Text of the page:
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Coming back from stay-home restrictions, downtown businesses work to recover from riot impact

UPDATED: Mon., June 1, 2020

Security guards check out a boarded up Nike Factory Store on Monday, in downtown Spokane. (Tyler Tjomsland/The Spokesman-Review)
Security guards check out a boarded up Nike Factory Store on Monday, in downtown Spokane. (Tyler Tjomsland/The Spokesman-Review)

Several operators of downtown Spokane businesses were devastated Monday over damage caused in a wave of looting and vandalism the night before that followed a peaceful protest over George Floyd’s death.

Damage is still being assessed, but it’s estimated that 10 to 15 downtown businesses sustained broken windows – including the Nike Factory Store at River Park Square – with dozens more reporting graffiti on their buildings, said Mark Richard, president and CEO of the Downtown Spokane Partnership.

“A lot of (the business owners) that I have run into and visited today, I think, initially were very distraught and disheartened by what happened and the impact to their businesses as they are just now trying to get back on their feet after COVID-19,” Richard said.

Spokane Exercise Equipment, on Main Avenue, sustained damage to two windows that will cost thousands of dollars to replace, said Patti Pettigrew, who founded the store with her husband, Gary, in 1996.

Police officers were effective at managing the situation that unfolded Sunday evening, prior to the gathering of peaceful protesters, who did a “wonderful job” of voicing their feelings, Pettigrew said.

“Unfortunately, there’s a certain portion – a small portion – that decide violence is the answer,” she said. “Do I like the damage? No I don’t, but we take it in stride and move on.”

Sunday’s incident is unfortunate for downtown business owners who rely on foot traffic from shoppers, especially following coronavirus-related closures, Pettigrew said.

Cochinito Taqueria owner Travis Dickinson said he was “glued to the restaurant’s security cameras” Sunday evening and, luckily, it didn’t sustain any damage.

Police used rubber bullets, tear gas and flash bangs to scatter crowds Sunday night near Riverside Avenue and Howard Street, about two blocks east of Cochinito.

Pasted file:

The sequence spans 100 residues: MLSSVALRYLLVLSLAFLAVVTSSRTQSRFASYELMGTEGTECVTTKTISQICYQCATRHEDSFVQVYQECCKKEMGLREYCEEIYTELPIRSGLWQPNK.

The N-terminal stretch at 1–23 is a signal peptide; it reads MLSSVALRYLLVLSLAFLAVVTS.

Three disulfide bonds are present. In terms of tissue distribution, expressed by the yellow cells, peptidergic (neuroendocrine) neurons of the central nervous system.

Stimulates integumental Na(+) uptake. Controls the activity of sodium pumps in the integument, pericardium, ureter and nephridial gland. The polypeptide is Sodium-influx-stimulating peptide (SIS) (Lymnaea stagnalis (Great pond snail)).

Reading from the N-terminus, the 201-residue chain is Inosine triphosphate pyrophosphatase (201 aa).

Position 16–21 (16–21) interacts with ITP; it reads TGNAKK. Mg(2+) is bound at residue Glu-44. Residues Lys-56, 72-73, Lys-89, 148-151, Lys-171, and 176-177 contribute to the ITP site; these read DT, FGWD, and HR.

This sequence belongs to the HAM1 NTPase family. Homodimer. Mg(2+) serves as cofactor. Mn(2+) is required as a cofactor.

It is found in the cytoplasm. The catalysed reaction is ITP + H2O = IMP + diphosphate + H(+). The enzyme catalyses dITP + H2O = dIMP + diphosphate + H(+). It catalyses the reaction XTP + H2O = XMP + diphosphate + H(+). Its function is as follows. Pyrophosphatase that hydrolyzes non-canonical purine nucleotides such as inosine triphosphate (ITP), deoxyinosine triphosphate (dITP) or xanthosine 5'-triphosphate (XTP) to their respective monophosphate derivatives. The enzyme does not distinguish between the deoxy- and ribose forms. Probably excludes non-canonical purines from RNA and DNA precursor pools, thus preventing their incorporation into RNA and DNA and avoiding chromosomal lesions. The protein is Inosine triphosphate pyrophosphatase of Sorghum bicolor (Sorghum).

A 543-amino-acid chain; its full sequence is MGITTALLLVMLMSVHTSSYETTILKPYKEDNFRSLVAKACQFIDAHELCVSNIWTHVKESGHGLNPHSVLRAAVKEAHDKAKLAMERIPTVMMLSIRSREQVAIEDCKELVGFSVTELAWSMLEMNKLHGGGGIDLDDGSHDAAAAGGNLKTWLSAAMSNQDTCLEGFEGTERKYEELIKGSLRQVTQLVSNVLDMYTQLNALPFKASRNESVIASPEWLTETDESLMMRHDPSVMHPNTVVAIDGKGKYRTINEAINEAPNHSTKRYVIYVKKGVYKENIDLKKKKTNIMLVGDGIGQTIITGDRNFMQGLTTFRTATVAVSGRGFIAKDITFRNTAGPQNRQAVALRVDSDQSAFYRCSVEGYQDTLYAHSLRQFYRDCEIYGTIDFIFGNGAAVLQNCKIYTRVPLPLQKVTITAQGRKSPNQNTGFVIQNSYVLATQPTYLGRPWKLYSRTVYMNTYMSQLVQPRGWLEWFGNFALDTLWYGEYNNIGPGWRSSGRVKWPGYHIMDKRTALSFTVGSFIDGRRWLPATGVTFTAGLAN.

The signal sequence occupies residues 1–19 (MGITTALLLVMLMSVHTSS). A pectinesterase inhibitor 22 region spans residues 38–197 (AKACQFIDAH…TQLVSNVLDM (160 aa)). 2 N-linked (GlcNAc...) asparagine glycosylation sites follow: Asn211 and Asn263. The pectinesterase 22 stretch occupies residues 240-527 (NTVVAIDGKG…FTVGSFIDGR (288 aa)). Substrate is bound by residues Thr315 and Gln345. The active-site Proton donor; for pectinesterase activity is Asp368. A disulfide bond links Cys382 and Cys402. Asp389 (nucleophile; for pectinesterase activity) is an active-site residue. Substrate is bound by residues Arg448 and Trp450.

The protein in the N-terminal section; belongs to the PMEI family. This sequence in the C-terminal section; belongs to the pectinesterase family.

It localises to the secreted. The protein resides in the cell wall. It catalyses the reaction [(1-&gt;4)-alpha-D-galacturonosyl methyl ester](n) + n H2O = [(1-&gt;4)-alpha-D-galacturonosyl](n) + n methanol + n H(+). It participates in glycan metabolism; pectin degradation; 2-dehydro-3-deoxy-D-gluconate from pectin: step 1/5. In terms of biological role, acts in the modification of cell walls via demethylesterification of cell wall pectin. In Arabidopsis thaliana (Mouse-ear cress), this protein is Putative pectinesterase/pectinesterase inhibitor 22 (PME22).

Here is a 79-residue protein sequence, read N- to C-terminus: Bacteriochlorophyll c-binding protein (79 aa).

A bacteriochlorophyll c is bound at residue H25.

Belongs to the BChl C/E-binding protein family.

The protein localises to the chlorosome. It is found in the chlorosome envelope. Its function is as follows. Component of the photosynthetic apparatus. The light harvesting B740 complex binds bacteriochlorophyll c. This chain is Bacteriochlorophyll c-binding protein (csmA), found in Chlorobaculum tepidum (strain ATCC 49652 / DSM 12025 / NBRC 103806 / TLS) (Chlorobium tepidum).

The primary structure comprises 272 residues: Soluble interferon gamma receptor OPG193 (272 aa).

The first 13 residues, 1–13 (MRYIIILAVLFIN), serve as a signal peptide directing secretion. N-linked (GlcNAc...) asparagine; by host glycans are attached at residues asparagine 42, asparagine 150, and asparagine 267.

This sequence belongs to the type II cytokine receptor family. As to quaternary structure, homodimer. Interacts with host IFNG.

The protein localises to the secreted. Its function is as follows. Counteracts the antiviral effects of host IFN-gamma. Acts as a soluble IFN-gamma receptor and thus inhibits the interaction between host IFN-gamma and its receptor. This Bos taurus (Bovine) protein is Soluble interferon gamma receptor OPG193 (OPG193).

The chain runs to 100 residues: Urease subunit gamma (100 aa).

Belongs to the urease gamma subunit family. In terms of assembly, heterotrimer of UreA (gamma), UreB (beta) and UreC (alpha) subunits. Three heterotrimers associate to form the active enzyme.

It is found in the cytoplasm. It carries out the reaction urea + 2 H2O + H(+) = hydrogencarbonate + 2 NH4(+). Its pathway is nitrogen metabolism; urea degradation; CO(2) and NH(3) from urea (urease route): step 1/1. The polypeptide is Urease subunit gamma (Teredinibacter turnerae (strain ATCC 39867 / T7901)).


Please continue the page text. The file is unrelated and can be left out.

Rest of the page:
Dickinson said the vandalism and looting that occurred Sunday night in downtown Spokane were disappointing, especially coming at a time when area businesses are reopening after the statewide stay-at-home order.

Cochinito experienced strong sales last week after reopening its dining area, Dickinson said, adding he was feeling encouraged about business before Sunday evening’s riot.

“It was definitely a gut punch for me and so many other people because we are finally seeing a light at the end of tunnel where we can get positive cash flow,” he said.

Indaba Coffee owner Bobby Enslow closed his two downtown coffee shops Monday as a precaution to ensure employees’ safety.

Enslow said the shops didn’t sustain damage and will hopefully reopen today after months of providing takeout-only service because of restrictions imposed by the stay-at-home order.

“It was a bit of a bummer because we were going to start Phase 2 today, but unfortunately we are going to have to wait until tomorrow for those locations,” he said Monday.

The Nike Factory Store at River Park Square remained closed Monday with broken storefront windows. Nike representatives are assessing damage to the store and have not yet determined a dollar amount, said Bryn West, vice president of River Park Square.

River Park Square is owned by affiliates of Cowles Co., which also publishes The Spokesman-Review.

West said she’s thankful for the peaceful protesters who linked arms outside of the Nike store to stop looters and help save “what could have been a much worse event.”

In addition to the Apple and Nike stores, Williams-Sonoma, Nordstrom and Pottery Barn boarded up windows as an added precaution, she said.

Area police officers did a great job in the downtown core to ensure safety of businesses, West added.

“We are blessed our whole region stepped up to help us,” West said. “Now, we are dealing with cleaning up today and getting back to business as usual.”

Richard, of the Downtown Spokane Partnership, said he appreciates the volunteers who worked alongside business owners and city crews to clean up graffiti and debris from downtown streets.

“We anticipated we would walk into a really daunting job of trying to get downtown back in good condition,” Richard said. “Having all these volunteers has been really uplifting.”

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